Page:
Saturday, May 31, 2008

May 2008 Update

Another whirlwind month, hard to believe it's over. As you've already seen, I spent a few days in Ontario for a great conference, but the rest of the time I've either been in the office or doing site visits.

Steering Committee
Since Virginia MacIsaac had to step down from the committee we have been without a Cape Breton representative. After consulting with some of the members and committee, I am working on finding a replacement. Several people came highly recommended, and hopefully one of them will be able to fill the position.
The group meets quarterly to ensure that Passage is on the right track and meeting the members’ needs. If you would like to learn more about the committee’s role or are interested in taking part, please contact Karin.

Data Cleaning & Uploading
Although it was once again a very busy month I managed to clean 5635 records from two sites, bringing the grand total of cleaned records to 88,731. This is a slow process so please bear with me as I work my way through the sites. Remember that the province is expecting us to have approximately 200,000 records online by November, so if you had your database cleaned by Chara or Erin last year, please upload them as soon as possible. If you need help with the process or want your summer staff to work on this, just drop me a line and I can walk you/them through the process.

Site Visits
On the road again, Just can't wait to get on the road again...
With the database upgrades completed and museums opening for the season, that means that I get to start making road trips. My goal is to visit two sites a week, so please let me know when you want your visit.
What takes place during a visit? First and foremost I will be installing and reviewing the database upgrades. Once this is completed, we can move on to the data cleaning & uploading process. We can talk about any questions, comments, or concerns that you may have, and I will make sure that these are brought to the Steering Committee's attention if need be. This is a great time for your summer students to get a crash course in museum work, but remember that there has to be permanent staff member or volunteer there to receive the training.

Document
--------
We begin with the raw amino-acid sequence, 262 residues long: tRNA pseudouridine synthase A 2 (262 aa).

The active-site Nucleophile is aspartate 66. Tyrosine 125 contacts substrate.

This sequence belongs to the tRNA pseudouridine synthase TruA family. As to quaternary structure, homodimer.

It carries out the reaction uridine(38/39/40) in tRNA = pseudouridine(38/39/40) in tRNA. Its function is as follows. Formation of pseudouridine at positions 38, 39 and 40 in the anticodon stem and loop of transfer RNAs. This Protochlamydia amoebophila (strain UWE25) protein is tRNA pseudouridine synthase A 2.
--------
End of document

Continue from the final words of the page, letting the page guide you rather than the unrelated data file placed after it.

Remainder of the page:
Made in NS – Phase III
The CHIN application was submitted on May 15th for another round of enrichment work. This time we are going to focus on the Chenhall category of Furnishings, which includes Bedding, Furniture, Household Accessories, etc. This was chosen because there is a wealth of information available on NS furniture and manufacturers (partially through the new Manufacturer’s database), and it is a category of great interest to the general public.

I have been working with CHIN on the details of our contract, and we are planning on a start date of July 11th. Because of the success of the past two years' enrichment projects, CHIN has asked that each participating site contribute a minimum of 20 records instead of the usual 10. In order to receive funding we also promised to focus our attentions on those sites who have not been able to participate in years past. The coordinator and/or Young Canada Works interns will be doing site visits and day-long sessions with these museums in order to assist them with the work. By doing this over the summer we will also be able to take advantage of the summer staff, and hopefully encourage & interest them enough to continue with the work on their own. Other Passage sites are of course encouraged to participate again.